Good morning from another mild Hastings day. I am still in a lot of pain. I managed to get to the doctor who gave me some stronger pain relief and took some blood tests. My asthma was also causing a bit of concern. It is hard to sit for any length of time so I can’t do much computer work. So sorry if I can’t get around to everyone’s blog this morning. But I don’t want to thank you for your best wishes. They mean a lot to me.
I have managed to find out some information about some local artwork. Actually when I did a google search of Hastings artwork I found quite a few pieces.
This is for Cee’s challenge over at Cee’s Photography. I don’t want to offend the artist is calling this an oddball. I would call this unusual. In that it is so different from different angles.
This is by a local Maori artist Jacob Scott. It cost $30,000 and stands outside of the new courthouse which was completed in 2009.
One website gives the symbolism of the black and white as notions of right and wrong, good and evil, darkness and light. The stars mean hope, and abilities to create, develop and prosper and blossom – the love of our place – Heretaunga.
Or as this website states
A focal point of the courthouse is a new piece of public art commissioned by the Ministry of Justice, a sculpture entitled “Kaitiaki Manu: Guardians of the bird” by local artist Jacob Manu Scott. The two kaitiaki, or guardians, are described as ‘standing steadfast in the maintenance of principles and practices’ and their relationship as requiring dialogue and understanding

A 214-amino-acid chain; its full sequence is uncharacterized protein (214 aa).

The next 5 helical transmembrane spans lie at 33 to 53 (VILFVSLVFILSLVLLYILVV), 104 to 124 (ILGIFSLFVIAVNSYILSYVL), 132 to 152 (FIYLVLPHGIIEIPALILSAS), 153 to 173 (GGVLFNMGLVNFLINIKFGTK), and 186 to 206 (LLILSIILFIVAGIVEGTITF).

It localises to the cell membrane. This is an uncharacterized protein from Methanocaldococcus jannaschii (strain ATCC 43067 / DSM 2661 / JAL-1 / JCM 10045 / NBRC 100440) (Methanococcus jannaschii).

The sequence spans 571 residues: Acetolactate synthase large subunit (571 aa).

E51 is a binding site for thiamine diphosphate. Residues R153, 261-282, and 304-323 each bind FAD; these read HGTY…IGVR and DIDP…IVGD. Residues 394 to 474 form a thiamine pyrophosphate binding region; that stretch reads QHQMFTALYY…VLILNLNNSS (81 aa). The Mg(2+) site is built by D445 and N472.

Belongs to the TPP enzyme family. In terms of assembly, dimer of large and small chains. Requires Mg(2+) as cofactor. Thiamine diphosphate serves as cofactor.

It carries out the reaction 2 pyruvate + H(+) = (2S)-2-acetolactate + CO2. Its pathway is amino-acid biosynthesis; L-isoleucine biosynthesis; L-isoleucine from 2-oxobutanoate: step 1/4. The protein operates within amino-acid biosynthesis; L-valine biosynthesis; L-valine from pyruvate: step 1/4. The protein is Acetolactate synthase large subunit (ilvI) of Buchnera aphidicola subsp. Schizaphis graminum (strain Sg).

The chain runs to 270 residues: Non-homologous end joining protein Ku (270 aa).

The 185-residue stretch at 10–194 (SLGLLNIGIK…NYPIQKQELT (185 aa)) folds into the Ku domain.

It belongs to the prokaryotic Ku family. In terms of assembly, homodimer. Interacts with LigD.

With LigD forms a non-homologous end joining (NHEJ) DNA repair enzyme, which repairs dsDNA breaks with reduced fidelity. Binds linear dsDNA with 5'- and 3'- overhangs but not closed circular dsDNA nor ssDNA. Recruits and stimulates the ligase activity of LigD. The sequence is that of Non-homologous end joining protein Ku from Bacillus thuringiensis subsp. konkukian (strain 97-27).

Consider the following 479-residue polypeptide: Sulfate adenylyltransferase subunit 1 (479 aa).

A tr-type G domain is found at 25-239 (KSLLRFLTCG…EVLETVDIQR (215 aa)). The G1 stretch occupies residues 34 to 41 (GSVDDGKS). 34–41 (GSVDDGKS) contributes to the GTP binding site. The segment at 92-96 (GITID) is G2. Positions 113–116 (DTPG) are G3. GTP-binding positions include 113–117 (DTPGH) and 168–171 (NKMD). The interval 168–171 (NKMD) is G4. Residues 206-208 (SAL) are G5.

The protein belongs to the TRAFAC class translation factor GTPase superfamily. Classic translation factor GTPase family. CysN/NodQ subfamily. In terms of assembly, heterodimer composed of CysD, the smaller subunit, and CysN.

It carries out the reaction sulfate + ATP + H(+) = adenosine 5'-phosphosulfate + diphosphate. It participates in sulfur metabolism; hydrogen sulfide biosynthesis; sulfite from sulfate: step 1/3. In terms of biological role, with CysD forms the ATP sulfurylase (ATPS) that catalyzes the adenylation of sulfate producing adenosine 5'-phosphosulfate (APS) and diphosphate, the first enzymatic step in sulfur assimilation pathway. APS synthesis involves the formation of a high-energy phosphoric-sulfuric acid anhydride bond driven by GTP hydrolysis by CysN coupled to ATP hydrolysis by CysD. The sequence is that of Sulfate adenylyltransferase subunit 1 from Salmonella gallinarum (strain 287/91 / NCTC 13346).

Tairawhiti / Takitimu Art, Design, Architecture
Ngāti Kahungunu + Te Arawa + Ngāti Raukawa
Jacob Scott – Principal of Scott Design, former Director Te Kura Toi o Te Wananga o Aotearoa and founder and Head of EITs Art & Design School, is one of our countries pioneers in contemporary Maori Art and Maori Arts Education. Highly regarded as an architectural designer and artist Jacob led the development, accreditation and establishment of the Maunga Kura Toi Degree – New Zealand’s first degree level programme in whakairo (maori carving) and raranga (maori weaving). As a past member of the whakaruruhau whakairo (national educational development committee for maori carving) and honorary holder of the Toi Iho Mark (mark of authenticity and quality for m?ori artists) – Jacob is frequently called upon to assist with the development, delivery and review of Maori arts programmes throughout the country.